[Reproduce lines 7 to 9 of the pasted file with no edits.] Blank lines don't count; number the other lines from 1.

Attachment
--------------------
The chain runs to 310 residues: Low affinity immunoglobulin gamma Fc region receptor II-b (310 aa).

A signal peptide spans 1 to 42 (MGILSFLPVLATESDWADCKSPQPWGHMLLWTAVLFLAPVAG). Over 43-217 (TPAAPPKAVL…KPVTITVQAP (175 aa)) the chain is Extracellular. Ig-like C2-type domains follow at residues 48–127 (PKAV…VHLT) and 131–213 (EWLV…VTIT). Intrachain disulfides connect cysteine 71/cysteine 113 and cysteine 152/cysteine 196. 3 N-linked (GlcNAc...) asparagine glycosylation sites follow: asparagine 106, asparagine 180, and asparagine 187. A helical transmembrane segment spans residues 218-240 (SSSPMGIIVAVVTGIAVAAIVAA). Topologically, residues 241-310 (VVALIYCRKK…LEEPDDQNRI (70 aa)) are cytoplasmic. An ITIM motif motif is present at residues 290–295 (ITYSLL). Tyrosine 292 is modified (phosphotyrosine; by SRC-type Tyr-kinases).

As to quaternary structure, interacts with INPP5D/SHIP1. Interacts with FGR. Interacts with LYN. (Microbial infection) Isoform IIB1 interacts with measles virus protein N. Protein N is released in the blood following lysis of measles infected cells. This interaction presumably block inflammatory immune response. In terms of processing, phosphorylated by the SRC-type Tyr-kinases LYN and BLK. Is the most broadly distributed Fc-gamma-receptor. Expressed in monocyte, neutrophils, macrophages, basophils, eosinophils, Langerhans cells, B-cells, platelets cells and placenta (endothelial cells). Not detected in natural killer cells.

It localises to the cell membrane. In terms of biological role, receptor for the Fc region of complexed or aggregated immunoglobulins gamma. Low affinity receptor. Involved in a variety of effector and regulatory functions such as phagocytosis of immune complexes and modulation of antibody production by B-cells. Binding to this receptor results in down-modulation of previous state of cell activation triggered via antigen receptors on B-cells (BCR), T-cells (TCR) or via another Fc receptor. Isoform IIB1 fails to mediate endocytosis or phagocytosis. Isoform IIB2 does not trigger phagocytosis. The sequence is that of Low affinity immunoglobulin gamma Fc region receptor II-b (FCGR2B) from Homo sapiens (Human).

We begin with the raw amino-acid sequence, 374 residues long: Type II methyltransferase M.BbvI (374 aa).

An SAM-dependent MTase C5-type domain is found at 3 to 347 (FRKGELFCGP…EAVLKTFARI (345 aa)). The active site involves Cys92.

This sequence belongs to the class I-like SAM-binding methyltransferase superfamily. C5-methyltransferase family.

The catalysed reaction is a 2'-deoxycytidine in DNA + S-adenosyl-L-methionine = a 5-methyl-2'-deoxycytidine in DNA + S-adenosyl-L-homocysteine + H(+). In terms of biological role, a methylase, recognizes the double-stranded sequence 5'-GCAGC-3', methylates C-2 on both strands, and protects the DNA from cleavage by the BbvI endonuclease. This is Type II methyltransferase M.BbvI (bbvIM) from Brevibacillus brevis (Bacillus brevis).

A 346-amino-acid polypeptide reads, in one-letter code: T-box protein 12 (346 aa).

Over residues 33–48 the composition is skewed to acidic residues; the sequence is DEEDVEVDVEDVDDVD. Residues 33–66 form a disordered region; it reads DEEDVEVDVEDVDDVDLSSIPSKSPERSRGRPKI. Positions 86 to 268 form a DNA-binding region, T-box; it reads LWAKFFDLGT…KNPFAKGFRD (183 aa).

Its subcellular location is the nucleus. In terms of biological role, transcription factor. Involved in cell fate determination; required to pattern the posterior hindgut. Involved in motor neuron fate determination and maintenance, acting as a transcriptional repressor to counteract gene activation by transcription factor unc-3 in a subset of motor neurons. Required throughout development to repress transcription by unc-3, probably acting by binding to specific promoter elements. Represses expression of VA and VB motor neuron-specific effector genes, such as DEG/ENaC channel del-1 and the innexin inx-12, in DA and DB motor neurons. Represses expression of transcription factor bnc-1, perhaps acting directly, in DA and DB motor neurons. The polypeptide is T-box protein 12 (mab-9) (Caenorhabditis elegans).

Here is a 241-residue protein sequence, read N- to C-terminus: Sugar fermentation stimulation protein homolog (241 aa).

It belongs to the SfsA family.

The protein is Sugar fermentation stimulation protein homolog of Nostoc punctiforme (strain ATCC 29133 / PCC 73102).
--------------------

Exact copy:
This sequence belongs to the class I-like SAM-binding methyltransferase superfamily. C5-methyltransferase family.

The catalysed reaction is a 2'-deoxycytidine in DNA + S-adenosyl-L-methionine = a 5-methyl-2'-deoxycytidine in DNA + S-adenosyl-L-homocysteine + H(+). In terms of biological role, a methylase, recognizes the double-stranded sequence 5'-GCAGC-3', methylates C-2 on both strands, and protects the DNA from cleavage by the BbvI endonuclease. This is Type II methyltransferase M.BbvI (bbvIM) from Brevibacillus brevis (Bacillus brevis).

A 346-amino-acid polypeptide reads, in one-letter code: T-box protein 12 (346 aa).